I was wrong about Clay Helton and USC. There, I said it. It’s tough for anyone in the opinion business to be shown they were completely off-base, but in this case, it’s obvious I made an objectively terrible call back in September when I demanded USC fire Helton. I’m happy to admit my mistake.
On Saturday night, Helton and his Trojans marched into Seattle and took down the previously unbeaten Washington Huskies with a dominant performance. The coach and his squad had something to prove and they did just that with a 26-13 win that wasn’t as close as the score would indicate.
All season a segment of USC’s fanbase has been lamenting the fact that the school didn’t hire Chris Petersen back in late 2013. Instead, then-athletic director Pat Haden opted for Steve Sarkisian, allowing Washington to swoop in and secure Petersen’s services. Sarkisian flamed out at USC, Petersen has built the Huskies into a contender, and USC looked shaky earlier this year under Helton’s watch. Saturday night destroyed that narrative once and for all.
On Saturday, Helton’s team out-hustled, out-worked and completely out-played Petersen’s. On top of that, Petersen and his staff were out-schemed and out-coached in every facet of the game. USC’s defense held an explosive Washington attack to just 13 points, 276 total yards, and a woeful 17 yards rushing. The Huskies’ only touchdown came when USC stud cornerback Adoree Jackson slipped and fell at the line of scrimmage, leaving John Ross open for a 70-yard touchdown. Other than that, it was a shutdown performance for coordinator Clancy Pendergast’s unit. They made Heisman contender Jake Browning look average and Washington’s offensive line collapsed consistently against a four-man defensive front.
Offensively USC wasn’t perfect, but Washington’s stout defense had a lot to do with that. Still, the Trojans finished with 400 total yards, were 7-of-13 on third down, held the ball for 32:37 and averaged 8.7 yards per pass.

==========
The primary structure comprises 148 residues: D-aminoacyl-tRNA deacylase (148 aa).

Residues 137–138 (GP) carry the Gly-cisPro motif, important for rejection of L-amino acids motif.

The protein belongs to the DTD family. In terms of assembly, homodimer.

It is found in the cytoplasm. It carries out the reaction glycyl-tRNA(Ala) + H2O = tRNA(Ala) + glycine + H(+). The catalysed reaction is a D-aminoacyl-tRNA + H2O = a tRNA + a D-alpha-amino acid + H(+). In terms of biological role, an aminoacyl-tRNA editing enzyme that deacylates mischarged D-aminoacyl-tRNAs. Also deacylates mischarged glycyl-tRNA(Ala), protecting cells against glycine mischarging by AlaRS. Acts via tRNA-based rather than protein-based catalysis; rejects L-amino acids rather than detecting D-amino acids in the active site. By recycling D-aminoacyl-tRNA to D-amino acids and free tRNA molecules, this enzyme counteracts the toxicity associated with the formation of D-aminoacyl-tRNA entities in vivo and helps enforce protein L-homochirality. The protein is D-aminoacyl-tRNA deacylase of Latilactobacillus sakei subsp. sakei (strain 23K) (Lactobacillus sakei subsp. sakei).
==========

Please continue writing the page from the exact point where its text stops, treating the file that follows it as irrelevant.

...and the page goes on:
Helton’s Trojans began the season 1-3, with losses to Alabama and on the road against Stanford and Utah. In each of those losses, the team looked lost and directionless. While a case of fumblitis largely cost USC the win in Salt Lake City, the Trojans had other opportunities to come out victorious. That didn’t happen.
Since that rainy night in Utah, USC has been on a roll. Helton made the call to give redshirt freshman Sam Darnold the starting quarterback job against the Utes, and has stuck with him since. Darnold has rewarded him by becoming one of the nation’s most efficient signal-callers. The kid just doesn’t scare, consistently makes plays out of nothing, has otherworldly field vision and has opened the entire offense up.
The Trojans have now won six in a row, sit at 7-3 and while they still must win out and have Utah and Colorado to lose for a shot at the Pac-12 Championship Game, it doesn’t matter as far as Helton’s future goes. This six-win stretch has seen USC transform itself from a struggling former power into a team no one in the country wants to face.
As I said at the beginning of the season, Helton likely wasn’t the guy USC fans wanted. He’s not flashy, he’s not Hollywood, and he’s not a big name. But the way he and his staff have grown and adjusted this season has been remarkable. The key to the whole thing? Helton never lost the team. At no point did the Trojans give up, even when they were sitting at 1-3 and 0-2 in conference play. They bounced back and kept working.
Coaches often need time to implement their systems on both sides of the ball and work to change the culture. They must be given a chance to do so. From what we’ve seen over the last two months, Helton has done that. He’s grown into the job he was hired for last December.
The season isn’t close to over, and Helton still has a lot of work to do. USC faces crosstown rival UCLA at the Rose Bowl this weekend, then hosts Notre Dame on November 26. If Helton and company win both of those games, they will be 9-3 with an eight-game win streak. Even if they don’t make the Pac-12 title game, the Trojans will look mighty attractive to some big bowl games.
Helton’s work isn’t done. He has to continue this run and finish the season strong. No matter what comes over the next few weeks, I was completely wrong to doubt him, even at his lowest point.